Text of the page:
Step 1. Learn how to do a good interview
Vivienne Leigh (the lead actress of "Gone with the Wind") was once asked in an interview: "And what is your character in the movie?" Obviously, that's where the interview ended. To do a good interview, you need to prepare in advance. Here are some basic tips:
- Research the person you are interviewing. Know well the topic of the interview, the interests of the interviewee and its relationship with your own interests.
- Dress according to the occasion. If you are only meeting for coffee in the morning, you can dress casually. Dress how you think the person will be dressed.
- Start a conversation. Don't take out your notebook and pencil right away. Be friendly and casual. This way you can capture her true personality, not just a version of her.
Step 2. Keep improving your writing constantly
This not only means that you need to improve, but that your writing needs to become more "responsive." Imagine what it would be like if the scriptwriters for Saturday Night Live had to write the New York Times. Each platform requires different skills. You should be able to vary whenever necessary.
This means that if a job opportunity arises at a local television station, you should take advantage of it, because you already have the written skills. But when there's a vacancy for a local magazine editor, you can do that job. And most people are not qualified for that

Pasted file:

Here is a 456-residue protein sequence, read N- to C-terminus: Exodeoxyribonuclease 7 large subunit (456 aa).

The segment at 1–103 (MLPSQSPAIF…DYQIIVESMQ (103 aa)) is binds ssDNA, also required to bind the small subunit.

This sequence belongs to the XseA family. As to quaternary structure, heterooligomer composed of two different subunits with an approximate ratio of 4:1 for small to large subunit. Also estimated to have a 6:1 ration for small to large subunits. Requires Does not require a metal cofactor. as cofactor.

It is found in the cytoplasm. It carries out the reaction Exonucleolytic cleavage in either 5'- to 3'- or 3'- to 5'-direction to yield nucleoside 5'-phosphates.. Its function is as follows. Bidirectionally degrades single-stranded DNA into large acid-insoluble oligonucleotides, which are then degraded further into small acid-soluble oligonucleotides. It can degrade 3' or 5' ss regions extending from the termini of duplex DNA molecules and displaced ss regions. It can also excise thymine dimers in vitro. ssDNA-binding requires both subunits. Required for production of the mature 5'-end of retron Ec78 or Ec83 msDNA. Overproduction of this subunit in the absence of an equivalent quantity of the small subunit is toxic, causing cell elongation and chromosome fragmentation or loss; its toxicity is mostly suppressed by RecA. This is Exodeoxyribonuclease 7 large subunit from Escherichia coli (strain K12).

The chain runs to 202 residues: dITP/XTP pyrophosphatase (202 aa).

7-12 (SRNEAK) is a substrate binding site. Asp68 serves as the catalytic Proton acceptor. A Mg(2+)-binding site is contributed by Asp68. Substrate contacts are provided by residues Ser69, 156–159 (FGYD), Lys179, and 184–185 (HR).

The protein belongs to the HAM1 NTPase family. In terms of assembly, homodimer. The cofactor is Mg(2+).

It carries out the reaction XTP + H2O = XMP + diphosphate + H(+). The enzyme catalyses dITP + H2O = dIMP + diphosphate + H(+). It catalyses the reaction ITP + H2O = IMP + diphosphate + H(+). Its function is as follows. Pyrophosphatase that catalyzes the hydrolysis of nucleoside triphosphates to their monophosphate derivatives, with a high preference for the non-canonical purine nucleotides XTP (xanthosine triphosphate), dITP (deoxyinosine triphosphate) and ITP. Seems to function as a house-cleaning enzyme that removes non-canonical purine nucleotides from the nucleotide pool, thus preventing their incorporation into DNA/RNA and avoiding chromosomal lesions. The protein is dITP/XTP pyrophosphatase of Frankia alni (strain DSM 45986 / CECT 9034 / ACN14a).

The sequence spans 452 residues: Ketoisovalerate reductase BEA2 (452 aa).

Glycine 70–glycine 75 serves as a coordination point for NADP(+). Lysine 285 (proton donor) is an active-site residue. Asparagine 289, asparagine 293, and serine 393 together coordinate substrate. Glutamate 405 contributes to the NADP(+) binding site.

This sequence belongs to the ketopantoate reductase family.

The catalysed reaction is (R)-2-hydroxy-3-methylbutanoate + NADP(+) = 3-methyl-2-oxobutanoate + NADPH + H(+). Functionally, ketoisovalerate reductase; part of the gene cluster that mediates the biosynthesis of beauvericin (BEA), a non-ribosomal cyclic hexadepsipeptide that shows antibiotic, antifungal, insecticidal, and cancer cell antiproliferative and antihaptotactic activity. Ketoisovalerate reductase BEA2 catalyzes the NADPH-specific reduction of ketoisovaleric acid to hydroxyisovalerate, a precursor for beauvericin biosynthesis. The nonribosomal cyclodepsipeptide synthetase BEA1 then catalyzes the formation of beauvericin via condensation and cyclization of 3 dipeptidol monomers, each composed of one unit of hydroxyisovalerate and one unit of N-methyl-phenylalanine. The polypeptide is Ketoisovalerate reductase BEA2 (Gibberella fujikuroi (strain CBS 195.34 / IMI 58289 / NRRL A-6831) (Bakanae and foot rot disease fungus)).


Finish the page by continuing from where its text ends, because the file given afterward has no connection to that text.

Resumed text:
Step 3. Work to become comfortable with all aspects of being a reporter
The 21st century started long ago: Reporters no longer just write, but also tweet, blog, make videos, and go on the air. They are present at all times and always read what others write. It is necessary to stay current. Spend your free time on these ideas to fully immerse yourself in the world of journalism.
Step 4. Build relationships with other people in the business
As with any industry, sometimes your contacts are more important than your resume. In every job you have (even delivering mail), take advantage of the connections you can make. Meet people, make friends. Your career may depend on it later on.